Obituaries

Timothy Y. Hayward

September 9, 1941 - March 17, 2024

U.S. Veteran

Burial Date

Obituaries » Timothy Y. Hayward

Timothy Yeatman Hayward

MIDDLESEX, VT – Timothy Yeatman Hayward of Middlesex, Vermont, passed away on March 17, 2024, surrounded by his family. He was born September 9, 1941, the son of the late Ruth Morison Faulkner of Keene, New Hampshire, and the late Richard Folsom Hayward of Cincinnati, Ohio. He was a Marine, mentor, advisor, consigliere, dear friend, devoted husband, and loving father.

He leaves behind his wife of 55 years, Susan Cady Hayward and their three children; daughter Heidi Urish and her husband Steven Urish and their three children Emily, Annie and Caroline all of Raleigh, North Carolina; son Nathaniel and his wife Katherine Krebs and their two sons Samuel and Joseph of South Hero, Vermont; and son Zachary and his wife Christina Steinbrecher and their daughter Kaelyn and son Gregory of Middlesex. He is also survived by his Hayward half-brothers; Richard of Jonesborough, Tennessee and his wife, Vivian, and daughter, Yvette; Philip of Alexandria, Virginia, and his wife, Polly, and their daughter, Clara; Jonathan of Elizabethton, Tennessee; and Alex of Richmond, Virginia. And, of course his canine sons, Liam and Brady.

He was predeceased by his sister Ellen Roentsch of Keene, NH; his brother James Duncan of Middlesex; and a half-brother, Geoffrey of Virginia. He was preceded in death by his beloved dogs; Freckles, Alex, Nicki, Sheka, Morris, Nina, Niko, Tyler, Tucker, as well as his granddogs; Bailey, Wilson, Sicily, Dharma, Rocky, Mya, Cotty, Molly, and Huckleberry.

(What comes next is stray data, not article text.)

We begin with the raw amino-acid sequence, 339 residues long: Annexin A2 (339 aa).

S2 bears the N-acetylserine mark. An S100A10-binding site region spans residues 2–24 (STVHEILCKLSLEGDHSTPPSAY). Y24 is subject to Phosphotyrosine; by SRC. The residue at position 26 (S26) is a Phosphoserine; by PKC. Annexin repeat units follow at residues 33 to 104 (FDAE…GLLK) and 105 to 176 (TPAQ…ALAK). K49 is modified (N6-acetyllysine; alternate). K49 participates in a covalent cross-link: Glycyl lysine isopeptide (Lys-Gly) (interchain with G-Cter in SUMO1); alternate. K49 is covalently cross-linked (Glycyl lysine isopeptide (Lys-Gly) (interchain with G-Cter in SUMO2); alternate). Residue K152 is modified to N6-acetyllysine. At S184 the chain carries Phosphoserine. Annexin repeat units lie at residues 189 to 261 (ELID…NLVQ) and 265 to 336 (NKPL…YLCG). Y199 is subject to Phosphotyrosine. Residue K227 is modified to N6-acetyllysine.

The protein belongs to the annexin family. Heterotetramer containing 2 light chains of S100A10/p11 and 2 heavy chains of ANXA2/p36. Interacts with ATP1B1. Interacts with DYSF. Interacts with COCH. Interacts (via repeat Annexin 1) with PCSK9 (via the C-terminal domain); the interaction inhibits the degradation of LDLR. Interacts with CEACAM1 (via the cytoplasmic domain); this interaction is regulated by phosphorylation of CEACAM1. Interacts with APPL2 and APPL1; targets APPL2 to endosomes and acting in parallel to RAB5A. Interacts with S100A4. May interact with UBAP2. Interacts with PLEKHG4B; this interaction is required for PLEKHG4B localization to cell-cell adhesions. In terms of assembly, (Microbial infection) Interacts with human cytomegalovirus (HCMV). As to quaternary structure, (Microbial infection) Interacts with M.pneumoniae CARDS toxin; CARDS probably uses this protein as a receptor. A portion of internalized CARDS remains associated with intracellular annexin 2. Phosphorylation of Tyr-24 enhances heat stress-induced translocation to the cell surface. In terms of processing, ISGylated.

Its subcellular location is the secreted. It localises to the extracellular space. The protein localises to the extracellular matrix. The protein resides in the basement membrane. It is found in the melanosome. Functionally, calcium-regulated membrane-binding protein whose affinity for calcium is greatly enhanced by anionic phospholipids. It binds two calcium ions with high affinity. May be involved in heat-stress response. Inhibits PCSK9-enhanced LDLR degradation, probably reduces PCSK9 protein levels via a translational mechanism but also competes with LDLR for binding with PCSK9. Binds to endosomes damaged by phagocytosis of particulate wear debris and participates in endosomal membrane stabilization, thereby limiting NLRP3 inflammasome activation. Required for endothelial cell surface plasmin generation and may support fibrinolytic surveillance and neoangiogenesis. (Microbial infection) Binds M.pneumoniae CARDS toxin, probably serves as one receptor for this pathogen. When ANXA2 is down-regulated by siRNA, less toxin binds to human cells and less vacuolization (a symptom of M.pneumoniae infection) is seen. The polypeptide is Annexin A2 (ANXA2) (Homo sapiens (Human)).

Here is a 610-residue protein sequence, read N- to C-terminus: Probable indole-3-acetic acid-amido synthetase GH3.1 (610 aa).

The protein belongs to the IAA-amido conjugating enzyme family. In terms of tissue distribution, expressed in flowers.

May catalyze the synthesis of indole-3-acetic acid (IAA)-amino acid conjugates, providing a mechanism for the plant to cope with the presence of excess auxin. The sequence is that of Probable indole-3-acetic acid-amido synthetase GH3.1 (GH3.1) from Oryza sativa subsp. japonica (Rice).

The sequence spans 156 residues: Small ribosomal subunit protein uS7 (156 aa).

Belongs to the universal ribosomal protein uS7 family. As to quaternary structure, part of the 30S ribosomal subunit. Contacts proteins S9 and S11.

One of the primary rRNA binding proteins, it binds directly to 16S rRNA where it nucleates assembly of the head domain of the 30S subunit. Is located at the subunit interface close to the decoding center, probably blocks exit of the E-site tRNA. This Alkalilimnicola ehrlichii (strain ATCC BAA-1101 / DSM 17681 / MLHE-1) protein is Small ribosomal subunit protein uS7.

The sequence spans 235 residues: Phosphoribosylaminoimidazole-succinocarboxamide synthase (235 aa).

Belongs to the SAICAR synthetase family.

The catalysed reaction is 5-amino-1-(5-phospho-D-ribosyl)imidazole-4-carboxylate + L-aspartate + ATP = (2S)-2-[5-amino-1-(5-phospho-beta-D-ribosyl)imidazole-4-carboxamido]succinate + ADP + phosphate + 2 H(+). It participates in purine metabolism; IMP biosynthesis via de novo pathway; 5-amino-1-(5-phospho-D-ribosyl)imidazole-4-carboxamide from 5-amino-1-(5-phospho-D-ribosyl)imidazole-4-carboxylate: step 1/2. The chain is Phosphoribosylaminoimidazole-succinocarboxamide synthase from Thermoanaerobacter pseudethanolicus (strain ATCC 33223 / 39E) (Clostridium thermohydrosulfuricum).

Tim grew up in Keene, New Hampshire and Milton, Massachusetts. He was a 1960 graduate of Milton Academy and the Middlebury College Class of 1964. He served as an Officer in the U.S. Marine Corps from 1964 to 1967, reaching the rank of Captain. This experience profoundly shaped his life. Tim was proud of his service in the Marine Corps, and valued the lessons learned in completing Officer Candidate School. These lessons became ingrained in his character and served him well.  The self-discipline, mental fortitude, leadership skills, integrity, and unwavering commitment to the task at hand stayed with him for life.

Upon his discharge from active duty, he returned to the Boston area and took a job that trained him in computer programming. He married Susan Cady, the sister of a college friend, in June of 1968 and they moved to Vermont in December of that year. He was hired as a senior analyst/programmer at National Life Insurance Company where he worked until February of 1974. During his time at National Life, he also became involved in local Republican politics. He served on the Town, County, and State Party committees as well as on the Middlesex School Board. From 1985-2002 Tim worked as the president of the Vermont Bankers Association. He poured himself into this work, helping to strengthen and modernize a rapidly evolving banking industry in the state.

Throughout his life, Tim served as the behind-the-scenes director and quiet confidant to Vermont’s most prominent leaders. Tim served one term in the Vermont House of Representatives in the 1970s as the member from Middlesex, where he got to know future governor and lifelong friend, Jim Douglas. In 1974, Jim Jeffords asked Tim to manage his first campaign for US House of Representatives; the campaign was a success, launching Jeffords’ 30-year career as a Congressman and Senator. Governor Dick Snelling hired Tim as a member of his executive staff in 1978; he served in senior positions throughout Snelling’s first tenure ending in 1985. In 2002, Governor Jim Douglas tapped Tim to manage his gubernatorial transition; Tim went on to serve as Douglas’ chief of staff for all eight years in office. He was especially proud of his efforts with Governor Douglas to strengthen relations with the Province of Quebec and to advance Vermont’s interests through the National Governors Association.